Around the World in 80 Days Episode 1 Review

Around the World in 80 Days

I’m a nerd. When I learned PBS planned to air a new version of Around the World in 80 Days it caught my attention. I read Jules Verne as a young boy and loved his novels. Journey to the Center of the Earth, Twenty Thousand Leagues Under the Sea, and, of course, Around the World in 80 Day. They fired my youthful imagination and the idea of a new series, with David Tennant of Doctor Who fame as the lead, brought a big smile to my face.

I watched the first episode on Sunday and came away sadly disappointed. Hopefully things will improve but my problems are many. Let me explain.

Series versus Movie

One of the great things about a television series based on a book is simply the amount time afforded to explore ideas. Books are rich, complex, long. It is often incredibly difficult, if not impossible, to bring a book to the big screen with any success. It requires the screenwriter to pick and choose what to show in the limited time available.

A television series largely does not have that limitation. If you’d like to see a great series adaptation of a book, I must direct you to His Dark Material. The books are complex and eight episodes per novel give the story time to develop.

That is why I eagerly anticipated Sunday night.

Rush, Rush, Rush, and More Rush

In my opinion the entire episode of Around the World in 80 days rushed things at every step. We are introduced in short order to Phileas Fogg, Passepartout, and added character Abigail Fortescue, quickly and given fast snippets into their nature. Little time is spent showing the audience the quiet, boring, routine life of Fogg which is crucial to understanding what is to come.

Why not spend some languorous time developing Fogg in particular but also the other main characters? An entire episode getting to know all three, particularly the revolutionary Frenchman Passepartout and his past. Taking a little time here sets things up for later. It gives us an emotional investment in the characters.

Madness in Paris

Instead, we are immediately rushed into the main plot where our adventurers find themselves without a train in Paris thanks to a citizen uprising. If we knew about Passepartout’s brother, about his past, then everything that happens in this episode touches the viewer emotionally.

Frankly, the entire episode in France is added and not in the book at all. I don’t mind that, well and good, but this is all happening in one episode. The Paris excursion needed an entire episode on its own. We need to understand Passepartout, his brother, their cause, their grievances, the establishment’s position but it’s shoved down our throats like a spotted dick pudding at the Reform Club.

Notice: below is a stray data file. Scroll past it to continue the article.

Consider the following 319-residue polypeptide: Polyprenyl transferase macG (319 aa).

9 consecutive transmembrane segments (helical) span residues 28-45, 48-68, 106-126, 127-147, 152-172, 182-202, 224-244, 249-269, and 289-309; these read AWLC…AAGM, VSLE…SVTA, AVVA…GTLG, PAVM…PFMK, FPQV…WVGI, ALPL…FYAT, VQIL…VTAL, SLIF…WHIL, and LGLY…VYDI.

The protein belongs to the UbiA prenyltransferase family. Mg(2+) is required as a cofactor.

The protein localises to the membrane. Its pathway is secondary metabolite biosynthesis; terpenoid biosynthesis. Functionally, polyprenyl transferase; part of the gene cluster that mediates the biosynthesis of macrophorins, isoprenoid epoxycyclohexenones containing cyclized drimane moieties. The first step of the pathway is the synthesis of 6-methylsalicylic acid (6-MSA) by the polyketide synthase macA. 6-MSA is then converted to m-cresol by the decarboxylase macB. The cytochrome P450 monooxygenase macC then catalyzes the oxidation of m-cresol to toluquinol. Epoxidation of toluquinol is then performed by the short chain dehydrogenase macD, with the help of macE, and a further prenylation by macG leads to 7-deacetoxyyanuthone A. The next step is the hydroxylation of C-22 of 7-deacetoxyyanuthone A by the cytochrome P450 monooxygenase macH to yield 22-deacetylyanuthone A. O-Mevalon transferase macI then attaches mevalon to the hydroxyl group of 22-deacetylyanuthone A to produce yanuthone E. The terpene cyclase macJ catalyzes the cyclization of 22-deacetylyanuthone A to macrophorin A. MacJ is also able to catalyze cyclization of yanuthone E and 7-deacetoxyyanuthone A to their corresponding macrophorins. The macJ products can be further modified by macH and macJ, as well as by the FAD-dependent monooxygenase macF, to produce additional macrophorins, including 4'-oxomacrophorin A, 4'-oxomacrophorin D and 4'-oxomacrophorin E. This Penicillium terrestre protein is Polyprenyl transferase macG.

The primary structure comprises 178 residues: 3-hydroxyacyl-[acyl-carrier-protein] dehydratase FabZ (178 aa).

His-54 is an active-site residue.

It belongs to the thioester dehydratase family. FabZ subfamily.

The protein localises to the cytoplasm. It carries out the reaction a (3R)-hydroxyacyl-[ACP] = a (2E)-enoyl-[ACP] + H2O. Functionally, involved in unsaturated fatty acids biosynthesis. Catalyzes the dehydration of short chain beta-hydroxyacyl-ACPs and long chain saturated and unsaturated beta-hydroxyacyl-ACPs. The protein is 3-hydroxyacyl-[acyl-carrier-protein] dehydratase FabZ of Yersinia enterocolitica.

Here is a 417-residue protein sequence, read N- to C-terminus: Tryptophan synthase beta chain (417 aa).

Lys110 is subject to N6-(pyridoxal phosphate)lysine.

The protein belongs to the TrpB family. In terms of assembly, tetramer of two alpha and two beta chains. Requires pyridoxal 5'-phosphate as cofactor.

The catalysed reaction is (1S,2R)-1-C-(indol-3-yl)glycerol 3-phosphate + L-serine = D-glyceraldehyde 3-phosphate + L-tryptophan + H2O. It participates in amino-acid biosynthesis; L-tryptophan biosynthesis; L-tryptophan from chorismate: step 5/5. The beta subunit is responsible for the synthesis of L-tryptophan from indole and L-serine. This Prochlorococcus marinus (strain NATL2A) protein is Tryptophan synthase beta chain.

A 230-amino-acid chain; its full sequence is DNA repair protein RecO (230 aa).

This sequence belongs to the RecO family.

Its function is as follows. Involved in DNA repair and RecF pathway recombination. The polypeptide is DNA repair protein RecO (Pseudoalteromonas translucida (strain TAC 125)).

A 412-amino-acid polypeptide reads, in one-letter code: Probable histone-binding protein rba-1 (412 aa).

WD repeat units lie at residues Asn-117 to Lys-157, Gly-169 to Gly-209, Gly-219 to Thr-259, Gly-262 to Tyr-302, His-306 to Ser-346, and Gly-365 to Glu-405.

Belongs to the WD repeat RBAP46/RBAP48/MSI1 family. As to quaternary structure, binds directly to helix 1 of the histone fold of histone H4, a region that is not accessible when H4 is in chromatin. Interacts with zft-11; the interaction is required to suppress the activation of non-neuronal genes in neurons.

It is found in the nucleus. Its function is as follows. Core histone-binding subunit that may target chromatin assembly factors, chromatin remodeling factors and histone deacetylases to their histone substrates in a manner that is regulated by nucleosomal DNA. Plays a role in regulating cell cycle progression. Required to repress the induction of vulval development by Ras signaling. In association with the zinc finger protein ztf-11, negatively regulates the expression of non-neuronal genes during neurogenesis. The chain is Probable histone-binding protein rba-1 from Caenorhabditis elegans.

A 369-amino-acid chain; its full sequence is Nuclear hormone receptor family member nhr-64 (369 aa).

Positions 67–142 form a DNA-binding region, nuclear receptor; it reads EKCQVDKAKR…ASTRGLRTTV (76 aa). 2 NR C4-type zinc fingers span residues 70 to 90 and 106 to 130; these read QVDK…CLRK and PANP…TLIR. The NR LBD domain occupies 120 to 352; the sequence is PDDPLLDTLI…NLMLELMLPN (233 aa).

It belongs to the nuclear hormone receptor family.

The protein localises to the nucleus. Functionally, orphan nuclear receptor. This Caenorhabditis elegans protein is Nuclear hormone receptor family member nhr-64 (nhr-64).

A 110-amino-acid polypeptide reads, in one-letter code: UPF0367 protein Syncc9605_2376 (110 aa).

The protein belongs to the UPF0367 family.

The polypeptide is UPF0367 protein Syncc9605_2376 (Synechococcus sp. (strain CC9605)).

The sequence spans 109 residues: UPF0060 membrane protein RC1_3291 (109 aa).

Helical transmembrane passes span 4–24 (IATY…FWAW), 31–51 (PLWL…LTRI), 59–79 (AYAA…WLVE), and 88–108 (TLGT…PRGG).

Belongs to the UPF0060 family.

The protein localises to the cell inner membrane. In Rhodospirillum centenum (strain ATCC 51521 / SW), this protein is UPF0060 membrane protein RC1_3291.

The destruction in Paris, the assassination attempt, the death of Passepartout’s brother which I’m guessing was meant to be heart-wrenching, the ridiculous chase scene played more for laughs than anything else, it all took me out of immersion. What is going on? Why is this happening?

The Balloon

The balloon scene in Around the World in 80 Days is iconic and we got it here but it made no sense. The great inventor whose wife died is awaiting with the fully inflated and ready to go balloon? Come on. Does anyone believe that?

What’s sad is the story of the inventor is touching. It’s a great little addition but it comes and goes so quickly it is meaningless to me. I don’t care about him or his wife.

Then the balloon flying the direction they want, over the Alps apparently, it’s all happening so fast, what’s happening? I can’t keep track? Who is flying the balloon? Why does Fogg know how to do it?


It’s my opinion the first episode of Around the World in 80 Days could easily be three episodes. The first in London getting to know all the characters including foreshadowing of trouble in France. It might end with the group getting off the train in Paris amidst the mayhem.

The second then spending the entire time in Paris with Passepartout, his brother, Abigail, getting into and out of trouble but at a reasonable pace. And finally, the third focusing on the balloon, the inventor, the death of his wife and the eventual escape from Paris.

Everything happened far too fast with little explanation and I felt lost, confused, and mainly disappointed.

A Quick Note about Abigail

I have no trouble with the addition of a plucky, female reporter added to the team. It’s a nice modern addition to the structure of the story. That being said, she seems to do little except show how darn plucky she is. The character deserves more.

Tom Liberman

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